IT companies are losing their sheen among employees
Goutam Das July 18, 2013Dileep Murthy was recruited by India's largest IT services exporter, Tata Consultancy Services (TCS), in 2009 from the Dr Ambedkar Institute of Technology, Bangalore. The mechanical engineering graduate underwent training in software development soon after joining. Eight months ago, he quit TCS to join automobile component manufacturer Meritor Commercial Vehicle Systems where salary levels, he found, were 35 to 40 per cent higher than in the IT services industry at his level. At TCS, "I was doing well and got promoted too. But as a mechanical engineer, I wanted to work in a more productoriented company. My expectations were different," Murthy says.
Manufacturing companies usually struggle to get employees such as Murthy. India's IT industry - one of the country's largest employers with a workforce of nearly three million - often mops up all the good engineering students, much to the dismay of other industries. But this paradigm seems to be changing.
The IT industry's growth rate has halved ever since the global recession battered its primary revenue markets. The industry, which enjoyed growth rates of above 30 per cent in the 2003 to 2008 years, before Lehman Brothers went belly up triggering a global slowdown, is now growing at under 15 per cent. In 2012/13, according to industry lobby NASSCOM, IT-BPO exports and domestic market revenues totalled $108 billion, just seven per cent up from the previous year. In 2011/12, the figure was 15 per cent.
Lower growth rates and continued uncertainty in the IT industry's export markets have started reflecting in the industry leading to lower hiring, niggardly promotions and timid salary increments. The salary differential Murthy discovered at Meritor is not because manufacturing firms have suddenly jacked up pay packets. It is because salaries in the IT industry are growing slowly, if not stagnating.
Not surprisingly, the employer friendly IT industry is losing some of its charm. Last year, Business Today's list of the 25 best companies to work for included 13 IT companies, with eight in the Top 10. This year, there are just eight IT companies in the list of 25, with six in the top 10, and barring Google and Accenture, all have fallen in rank.
"In the era before 2008/09 all companies which did innovation on the supply side grew very fast and became tier one," says Saurabh Govil, head of HR at Wipro, India's fourthlargest IT company. "Companies did large setups for hiring and attracting people. There were crèches in companies, fancy campuses with five restaurants. Those were novelties. People grew fast and made money. The industry could afford to pamper people because that was the need."
But over the past five years, the industry has stopped pampering fresh hires. Salaries offered to campus recruits have not changed in this period, while other sectors are offering higher packages. "Entry-level salaries are still between Rs 2.5 lakh and Rs 3.5 lakh. The auto industry offers more to entry-level engineers at Rs 4-5 lakh. If you take inflation into account, salaries have actually come down in the IT industry," says K. Lakshmikanth, Managing Director, Head Hunters India, an executive search firm.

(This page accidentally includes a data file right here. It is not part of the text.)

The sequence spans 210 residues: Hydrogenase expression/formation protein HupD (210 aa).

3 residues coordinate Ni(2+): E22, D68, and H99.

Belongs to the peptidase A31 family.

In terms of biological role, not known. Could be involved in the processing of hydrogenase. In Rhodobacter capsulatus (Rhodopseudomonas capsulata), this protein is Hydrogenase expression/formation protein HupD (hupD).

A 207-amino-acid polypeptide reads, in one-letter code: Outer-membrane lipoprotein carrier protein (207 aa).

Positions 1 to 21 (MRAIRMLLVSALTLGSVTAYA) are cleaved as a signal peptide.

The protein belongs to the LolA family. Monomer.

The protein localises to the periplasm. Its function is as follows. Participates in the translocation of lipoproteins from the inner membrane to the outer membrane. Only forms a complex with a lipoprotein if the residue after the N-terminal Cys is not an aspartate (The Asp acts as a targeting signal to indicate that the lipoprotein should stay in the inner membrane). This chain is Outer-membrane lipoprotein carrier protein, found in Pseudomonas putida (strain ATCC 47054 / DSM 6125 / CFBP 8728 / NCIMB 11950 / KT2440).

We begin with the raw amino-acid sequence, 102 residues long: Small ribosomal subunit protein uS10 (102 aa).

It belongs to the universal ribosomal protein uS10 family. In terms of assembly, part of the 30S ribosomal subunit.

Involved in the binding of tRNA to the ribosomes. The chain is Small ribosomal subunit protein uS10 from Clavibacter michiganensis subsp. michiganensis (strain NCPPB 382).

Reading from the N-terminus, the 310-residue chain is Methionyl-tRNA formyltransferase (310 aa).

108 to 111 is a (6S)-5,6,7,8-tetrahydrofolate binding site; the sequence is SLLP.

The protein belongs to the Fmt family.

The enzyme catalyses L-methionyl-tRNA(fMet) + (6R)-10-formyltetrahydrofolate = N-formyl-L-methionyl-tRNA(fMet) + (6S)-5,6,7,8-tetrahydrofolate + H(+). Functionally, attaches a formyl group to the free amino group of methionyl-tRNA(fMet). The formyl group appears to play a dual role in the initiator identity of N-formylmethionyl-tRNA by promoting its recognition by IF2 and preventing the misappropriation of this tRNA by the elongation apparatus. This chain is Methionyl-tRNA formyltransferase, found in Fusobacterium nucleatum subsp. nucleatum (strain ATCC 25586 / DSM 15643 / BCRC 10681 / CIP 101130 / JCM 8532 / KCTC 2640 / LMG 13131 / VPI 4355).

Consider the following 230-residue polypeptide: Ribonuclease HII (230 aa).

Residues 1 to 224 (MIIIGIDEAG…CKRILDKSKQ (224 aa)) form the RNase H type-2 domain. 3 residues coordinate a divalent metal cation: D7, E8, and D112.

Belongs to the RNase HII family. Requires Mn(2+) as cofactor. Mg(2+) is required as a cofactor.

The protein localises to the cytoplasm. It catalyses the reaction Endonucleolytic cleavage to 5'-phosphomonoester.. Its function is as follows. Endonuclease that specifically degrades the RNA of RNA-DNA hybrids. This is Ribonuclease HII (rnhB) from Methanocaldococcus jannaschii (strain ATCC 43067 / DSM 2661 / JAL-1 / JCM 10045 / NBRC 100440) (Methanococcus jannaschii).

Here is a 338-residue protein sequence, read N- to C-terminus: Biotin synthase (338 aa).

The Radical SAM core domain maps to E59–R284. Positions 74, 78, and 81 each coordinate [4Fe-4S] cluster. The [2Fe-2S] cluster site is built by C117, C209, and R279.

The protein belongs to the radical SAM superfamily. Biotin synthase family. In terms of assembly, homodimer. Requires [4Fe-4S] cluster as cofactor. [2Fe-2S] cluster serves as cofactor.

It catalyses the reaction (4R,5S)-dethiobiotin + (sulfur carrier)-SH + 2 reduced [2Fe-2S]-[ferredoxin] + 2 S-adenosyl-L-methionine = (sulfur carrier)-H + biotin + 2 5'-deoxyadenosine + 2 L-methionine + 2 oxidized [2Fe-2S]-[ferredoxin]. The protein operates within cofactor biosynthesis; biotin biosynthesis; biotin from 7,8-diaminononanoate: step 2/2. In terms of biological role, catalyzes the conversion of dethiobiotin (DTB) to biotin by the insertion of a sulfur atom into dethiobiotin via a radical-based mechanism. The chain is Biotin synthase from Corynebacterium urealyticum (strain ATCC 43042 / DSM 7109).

Across-the-board double-digit hikes, common before 2009, are a thing of the past. While the industry's need for hiring people in bulk has dropped because of slower growth and immigration regulations in advanced countries, the country's supply of engineers has been increasing. There is now a glut of engineers, reducing their bargaining power.
According to a report in May this year by Kotak Institutional Equities, the country's technically qualified talent output in 2004 stood at 273,342 annually, while the industry's net employee addition per year was 160,000. By 2013, talent output soared to 1.07 million while the net addition was just 188,000 - in nine years, talent output jumped almost 300 per cent. "We believe excess supply of engineers will moderate wage revisions to mid-to-high single digits from low-to-mid teens earlier. Entrylevel salaries may remain unchanged or even decline for an extended period," Kawaljeet Saluja, analyst with Kotak, wrote in the report.
However, the glut in the industry is not universal, says Srikantan Moorthy, Group Head of HR at Infosys, India's third-largest software exporter. "The supply-demand scenario varies as per skill and experience required across the IT industry.
Currently, there seems to be a greater supply than demand situation at the fresher level given the slump in hiring from campuses. However, demand is higher than supply for niche and emerging skills," he says.
The industry now needs more people in analytics, for instance. And data scientists can command a premium over other engineers - Dell's Director for Analytics Pankaj Rai told Business Today last year that data scientists in his company with five or six years' experience were paid a 22 to 25 per cent premium over other departments.
Even so, opportunities for foreign assignments for engineers with niche skills have dipped because of new regulations and protectionism in the West. The Border Security, Economic Opportunity, and Immigration Modernization Act, introduced in the United States on April 17 this year, will force Indian companies to ramp up their local workforce.
However, there is a silver lining. Dileep Murthy's example shows core engineering companies will be able to hire the best talent for infrastructure projects and product development. And the IT industry will be more selective in its choice of students. "We'll focus on the right campuses. There will be a good balance between quality and quantity," Wipro's Govil says.